It’s no secret that 2008 was a financial bloodbath. Millions of investors lost trillions in net worth. And hundreds of thousands more Americans have lost their jobs and with them, their ability to stay afloat financially. Well, you know what happens when financial catastrophe and water mix. You get a lot of blood in the water. And blood, along with survivors thrashing on the surface, attracts those who would benefit from misfortune–sharks. In times like these, your best defense is to triple-check your moral compass. If you continue to do business with a strong commitment to ethics and integrity, you will greatly minimize the odds of a shark attack.

However, doing business ethically is just the first step. The second is to purchase a high-quality errors and omissions (E&O) policy that is properly designed for your type of business. Being insured won’t necessarily prevent an attack. But it will minimize the aftermath of one, allowing you to swim to shore and get on with your life.

However, even if you’re ethically sound and protected with a good E&O policy, you’re still human. That means you may someday make a mistake that sheds client blood, potentially triggering a feeding frenzy. The best defense here is to E&O-proof your business practices. Here are just a couple E&O prevention strategies:

  1. Make sure your solicitation materials play it totally straight. You never want to misrepresent who you are, what you do or what you sell.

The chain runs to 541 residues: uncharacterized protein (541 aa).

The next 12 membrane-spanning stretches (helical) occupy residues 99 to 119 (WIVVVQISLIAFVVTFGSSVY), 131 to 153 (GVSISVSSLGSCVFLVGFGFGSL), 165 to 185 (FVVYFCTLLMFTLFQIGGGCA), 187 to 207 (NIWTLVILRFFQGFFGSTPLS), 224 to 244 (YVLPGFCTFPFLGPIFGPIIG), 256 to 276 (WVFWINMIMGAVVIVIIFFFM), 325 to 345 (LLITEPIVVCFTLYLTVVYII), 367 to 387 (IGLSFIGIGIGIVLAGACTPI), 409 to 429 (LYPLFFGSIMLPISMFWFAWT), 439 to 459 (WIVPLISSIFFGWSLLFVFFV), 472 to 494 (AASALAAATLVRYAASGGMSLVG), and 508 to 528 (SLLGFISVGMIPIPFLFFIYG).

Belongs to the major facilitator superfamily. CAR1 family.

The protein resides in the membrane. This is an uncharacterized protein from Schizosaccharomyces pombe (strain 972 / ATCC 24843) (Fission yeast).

2. Do a rigorous fact-finding and document the client needs you uncovered. Then link your recommendations to the client’s documented needs.
  3. Educate your clients about what they bought. Make sure they understand what it covers and doesn’t cover, as well as all moving parts, fees and expenses and any underlying risks and guarantees.
  4. Always stay in your area of expertise. Swimming in water that’s over your head is a recipe for flailing. And you know what flailing attracts.
  5. Put everything in writing. Make sure your client file documents every key decision. Also make sure to document when clients decline important coverage, such as long term care insurance. This will protect you from a beneficiary shark.

These five techniques are clearly the surface of a very deep ocean. But here’s the key point: Train yourself to think defensively at all times, while remaining upbeat about the great work you do. Finally, to prevent E&O claims, don’t get out of the water. Instead, swim in the right direction (ethics), with the right protective gear (E&O insurance) and with the right strokes (best practices).